She’s making history,

working for victory —

Rosie, brrrrr, the Riveter



The second woman I wish to honor is the very young (17) Greta Thunberg: picture below:

Note: There are many links in this profile, so feel free to click on them for additional information from I cut and pasted the entire profile.

Greta Tintin Eleonora Ernman Thunberg, born 3 January 2003, is a Swedish environmental activist on climate change whose campaigning has gained international recognition. Thunberg is known for her straightforward speaking manner,[3][4] both in public and to political leaders and assemblies, in which she urges immediate action to address the climate crisis.

Thunberg’s activism started after convincing her parents to adopt several lifestyle choices to reduce their own carbon footprint. In August 2018, at age 15, she started spending her school days outside the Swedish parliament to call for stronger action on climate change by holding up a sign reading Skolstrejk för klimatet (School strike for climate). Soon, other students engaged in similar protests in their own communities. Together, they organised a school climate strike movement under the name Fridays for Future. After Thunberg addressed the 2018 United Nations Climate Change Conference, student strikes took place every week somewhere in the world. In 2019, there were multiple coordinated multi-city protests involving over a million students each.[5] To avoid flying, Thunberg sailed to North America where she attended the 2019 UN Climate Action Summit. Her speech there, in which she exclaimed “how dare you”, was widely taken up by the press and incorporated into music.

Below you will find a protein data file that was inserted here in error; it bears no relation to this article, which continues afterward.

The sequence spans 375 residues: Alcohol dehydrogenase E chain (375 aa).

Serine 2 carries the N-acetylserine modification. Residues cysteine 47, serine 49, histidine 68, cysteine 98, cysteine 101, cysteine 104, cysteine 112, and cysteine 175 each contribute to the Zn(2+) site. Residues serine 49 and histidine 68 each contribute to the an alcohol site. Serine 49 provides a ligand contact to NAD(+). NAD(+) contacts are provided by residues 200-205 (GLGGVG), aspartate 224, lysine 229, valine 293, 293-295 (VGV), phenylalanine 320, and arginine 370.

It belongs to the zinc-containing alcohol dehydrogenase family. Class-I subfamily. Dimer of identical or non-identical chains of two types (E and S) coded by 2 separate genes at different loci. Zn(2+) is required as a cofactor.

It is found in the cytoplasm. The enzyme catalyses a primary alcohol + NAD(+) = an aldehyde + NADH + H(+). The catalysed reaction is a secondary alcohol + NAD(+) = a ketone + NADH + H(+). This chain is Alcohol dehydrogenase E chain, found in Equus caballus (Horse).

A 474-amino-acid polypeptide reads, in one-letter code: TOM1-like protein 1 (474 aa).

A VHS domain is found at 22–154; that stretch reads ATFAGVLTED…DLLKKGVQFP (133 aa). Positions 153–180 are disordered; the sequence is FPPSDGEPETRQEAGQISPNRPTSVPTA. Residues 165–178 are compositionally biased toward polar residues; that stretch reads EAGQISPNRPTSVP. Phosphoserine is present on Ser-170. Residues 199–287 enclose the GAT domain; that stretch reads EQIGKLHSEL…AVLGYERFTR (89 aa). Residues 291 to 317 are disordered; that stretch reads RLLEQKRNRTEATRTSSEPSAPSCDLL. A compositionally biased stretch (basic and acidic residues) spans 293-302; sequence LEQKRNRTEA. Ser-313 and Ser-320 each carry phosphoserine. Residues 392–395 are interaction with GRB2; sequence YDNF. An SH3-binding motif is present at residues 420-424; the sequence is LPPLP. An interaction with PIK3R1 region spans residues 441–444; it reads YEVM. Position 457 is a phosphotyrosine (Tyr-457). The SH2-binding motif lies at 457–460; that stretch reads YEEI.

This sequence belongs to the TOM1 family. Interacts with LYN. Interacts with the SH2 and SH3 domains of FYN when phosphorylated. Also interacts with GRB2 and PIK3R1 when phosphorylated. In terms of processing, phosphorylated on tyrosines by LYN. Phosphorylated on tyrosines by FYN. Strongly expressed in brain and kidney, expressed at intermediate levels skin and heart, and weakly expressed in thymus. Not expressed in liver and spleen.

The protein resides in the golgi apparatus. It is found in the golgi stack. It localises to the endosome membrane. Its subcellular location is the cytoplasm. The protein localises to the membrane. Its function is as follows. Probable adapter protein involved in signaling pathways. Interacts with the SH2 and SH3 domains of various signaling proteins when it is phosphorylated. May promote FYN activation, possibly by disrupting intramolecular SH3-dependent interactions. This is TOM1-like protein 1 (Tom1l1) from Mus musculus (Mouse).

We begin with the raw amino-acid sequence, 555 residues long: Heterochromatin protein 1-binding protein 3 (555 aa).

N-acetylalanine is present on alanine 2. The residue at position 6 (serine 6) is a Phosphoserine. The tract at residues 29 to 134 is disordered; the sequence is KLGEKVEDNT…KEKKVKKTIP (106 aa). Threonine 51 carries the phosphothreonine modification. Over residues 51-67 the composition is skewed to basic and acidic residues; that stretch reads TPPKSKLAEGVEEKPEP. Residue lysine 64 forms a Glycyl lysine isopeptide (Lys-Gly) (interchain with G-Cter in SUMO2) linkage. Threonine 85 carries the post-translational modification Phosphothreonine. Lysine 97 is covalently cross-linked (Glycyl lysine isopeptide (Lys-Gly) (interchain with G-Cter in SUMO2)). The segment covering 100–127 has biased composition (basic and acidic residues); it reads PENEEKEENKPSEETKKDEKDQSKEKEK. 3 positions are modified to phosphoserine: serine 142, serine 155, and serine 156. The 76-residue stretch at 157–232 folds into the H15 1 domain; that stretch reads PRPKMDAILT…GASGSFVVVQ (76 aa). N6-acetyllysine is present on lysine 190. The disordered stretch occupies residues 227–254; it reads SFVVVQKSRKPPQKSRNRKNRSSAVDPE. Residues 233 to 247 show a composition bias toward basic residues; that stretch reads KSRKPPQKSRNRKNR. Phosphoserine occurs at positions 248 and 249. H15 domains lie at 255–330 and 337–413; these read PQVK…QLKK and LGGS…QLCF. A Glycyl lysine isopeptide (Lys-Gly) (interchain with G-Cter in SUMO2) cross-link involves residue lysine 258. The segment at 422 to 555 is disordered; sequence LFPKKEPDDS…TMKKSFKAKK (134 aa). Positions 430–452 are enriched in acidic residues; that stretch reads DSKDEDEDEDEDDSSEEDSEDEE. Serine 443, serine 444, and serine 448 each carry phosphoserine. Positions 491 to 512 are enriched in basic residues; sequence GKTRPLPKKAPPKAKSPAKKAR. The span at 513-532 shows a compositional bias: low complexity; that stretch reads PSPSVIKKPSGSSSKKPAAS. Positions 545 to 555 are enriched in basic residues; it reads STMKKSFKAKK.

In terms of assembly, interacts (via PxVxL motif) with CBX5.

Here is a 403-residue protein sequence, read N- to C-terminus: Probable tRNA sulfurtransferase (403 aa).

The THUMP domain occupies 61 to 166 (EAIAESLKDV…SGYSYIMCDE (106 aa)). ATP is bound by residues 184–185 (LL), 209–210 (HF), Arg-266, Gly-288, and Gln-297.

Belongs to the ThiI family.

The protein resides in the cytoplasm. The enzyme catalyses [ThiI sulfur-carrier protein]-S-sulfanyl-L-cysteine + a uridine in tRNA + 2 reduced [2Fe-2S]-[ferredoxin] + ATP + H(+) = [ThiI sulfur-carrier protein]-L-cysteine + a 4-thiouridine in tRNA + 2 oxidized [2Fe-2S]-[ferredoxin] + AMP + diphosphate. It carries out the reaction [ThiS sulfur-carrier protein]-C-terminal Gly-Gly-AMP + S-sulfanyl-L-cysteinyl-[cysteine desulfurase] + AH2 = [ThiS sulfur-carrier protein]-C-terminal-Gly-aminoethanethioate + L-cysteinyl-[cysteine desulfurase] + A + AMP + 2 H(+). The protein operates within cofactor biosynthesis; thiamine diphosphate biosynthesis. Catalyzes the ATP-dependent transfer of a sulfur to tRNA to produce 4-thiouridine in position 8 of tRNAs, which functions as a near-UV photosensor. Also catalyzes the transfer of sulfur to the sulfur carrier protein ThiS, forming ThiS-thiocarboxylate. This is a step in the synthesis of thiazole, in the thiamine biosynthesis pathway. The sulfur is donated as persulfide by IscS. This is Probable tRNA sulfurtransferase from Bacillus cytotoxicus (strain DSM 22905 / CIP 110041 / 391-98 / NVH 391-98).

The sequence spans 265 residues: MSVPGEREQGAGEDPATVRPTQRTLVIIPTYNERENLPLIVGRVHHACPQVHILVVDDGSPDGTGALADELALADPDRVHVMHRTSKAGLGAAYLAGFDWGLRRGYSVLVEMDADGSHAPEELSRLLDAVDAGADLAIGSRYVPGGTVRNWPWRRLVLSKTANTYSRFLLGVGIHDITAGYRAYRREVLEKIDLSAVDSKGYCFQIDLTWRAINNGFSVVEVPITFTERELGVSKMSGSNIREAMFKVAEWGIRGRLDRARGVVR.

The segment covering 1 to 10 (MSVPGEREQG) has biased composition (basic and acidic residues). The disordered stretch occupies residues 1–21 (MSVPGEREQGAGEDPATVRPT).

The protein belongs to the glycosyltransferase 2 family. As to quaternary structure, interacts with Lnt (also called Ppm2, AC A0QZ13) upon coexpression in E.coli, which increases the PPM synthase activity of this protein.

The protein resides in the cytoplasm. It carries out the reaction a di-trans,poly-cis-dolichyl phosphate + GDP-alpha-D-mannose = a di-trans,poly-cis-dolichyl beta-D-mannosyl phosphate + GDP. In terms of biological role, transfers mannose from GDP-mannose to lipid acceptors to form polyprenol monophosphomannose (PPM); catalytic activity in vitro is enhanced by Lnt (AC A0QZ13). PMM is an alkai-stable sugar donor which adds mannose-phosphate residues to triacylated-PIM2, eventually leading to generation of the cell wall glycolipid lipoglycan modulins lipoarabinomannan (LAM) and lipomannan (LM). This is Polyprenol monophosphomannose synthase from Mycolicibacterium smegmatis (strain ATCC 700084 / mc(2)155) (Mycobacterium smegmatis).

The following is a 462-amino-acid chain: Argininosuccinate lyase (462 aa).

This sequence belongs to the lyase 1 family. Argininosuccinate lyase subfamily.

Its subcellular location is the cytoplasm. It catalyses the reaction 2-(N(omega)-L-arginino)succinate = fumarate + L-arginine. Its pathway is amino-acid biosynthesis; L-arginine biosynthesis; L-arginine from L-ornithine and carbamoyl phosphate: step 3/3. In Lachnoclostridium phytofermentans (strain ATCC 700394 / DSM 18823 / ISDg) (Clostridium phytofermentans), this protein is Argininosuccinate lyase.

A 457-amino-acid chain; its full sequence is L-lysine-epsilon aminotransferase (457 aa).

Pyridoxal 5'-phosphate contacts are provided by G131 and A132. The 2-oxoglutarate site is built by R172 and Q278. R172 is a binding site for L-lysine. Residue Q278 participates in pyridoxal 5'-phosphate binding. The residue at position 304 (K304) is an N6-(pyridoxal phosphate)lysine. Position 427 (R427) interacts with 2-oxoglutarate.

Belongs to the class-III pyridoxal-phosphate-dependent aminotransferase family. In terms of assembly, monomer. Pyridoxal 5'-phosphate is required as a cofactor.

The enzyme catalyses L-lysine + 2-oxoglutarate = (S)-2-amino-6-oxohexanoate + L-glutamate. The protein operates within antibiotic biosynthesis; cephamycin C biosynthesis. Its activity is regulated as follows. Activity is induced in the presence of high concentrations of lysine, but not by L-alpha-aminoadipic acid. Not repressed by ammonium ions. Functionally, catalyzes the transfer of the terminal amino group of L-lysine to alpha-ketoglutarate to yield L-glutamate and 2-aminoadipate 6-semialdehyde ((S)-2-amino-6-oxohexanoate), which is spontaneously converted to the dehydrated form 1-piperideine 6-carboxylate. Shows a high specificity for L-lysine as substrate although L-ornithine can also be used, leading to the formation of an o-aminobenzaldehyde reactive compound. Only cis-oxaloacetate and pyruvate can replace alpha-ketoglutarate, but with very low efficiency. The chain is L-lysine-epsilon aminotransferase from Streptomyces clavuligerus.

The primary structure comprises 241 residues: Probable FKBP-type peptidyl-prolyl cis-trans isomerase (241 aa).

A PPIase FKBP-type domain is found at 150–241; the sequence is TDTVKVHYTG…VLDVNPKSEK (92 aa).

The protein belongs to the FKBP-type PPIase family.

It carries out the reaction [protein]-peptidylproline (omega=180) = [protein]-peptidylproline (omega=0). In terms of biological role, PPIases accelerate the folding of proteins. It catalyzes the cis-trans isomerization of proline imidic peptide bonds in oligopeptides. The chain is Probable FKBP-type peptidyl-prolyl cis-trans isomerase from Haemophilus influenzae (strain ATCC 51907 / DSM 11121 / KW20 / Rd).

Her sudden rise to world fame has made her both a leader[6] and a target for critics.[7] Her influence on the world stage has been described by The Guardian and other newspapers as the “Greta effect”.[8] She has received numerous honours and awards including: honorary Fellowship of the Royal Scottish Geographical Society; Time magazine’s 100 most influential people and the youngest Time Person of the Year; inclusion in the Forbes list of The World’s 100 Most Powerful Women (2019)[9] and two consecutive nominations for the Nobel Peace Prize (2019 and 2020).

These are only two of the many, many women who have made a difference in the world, showing courage and persistence. They are at two ends of the spectrum age-wise, but they both did what they felt they had to do during difficult times.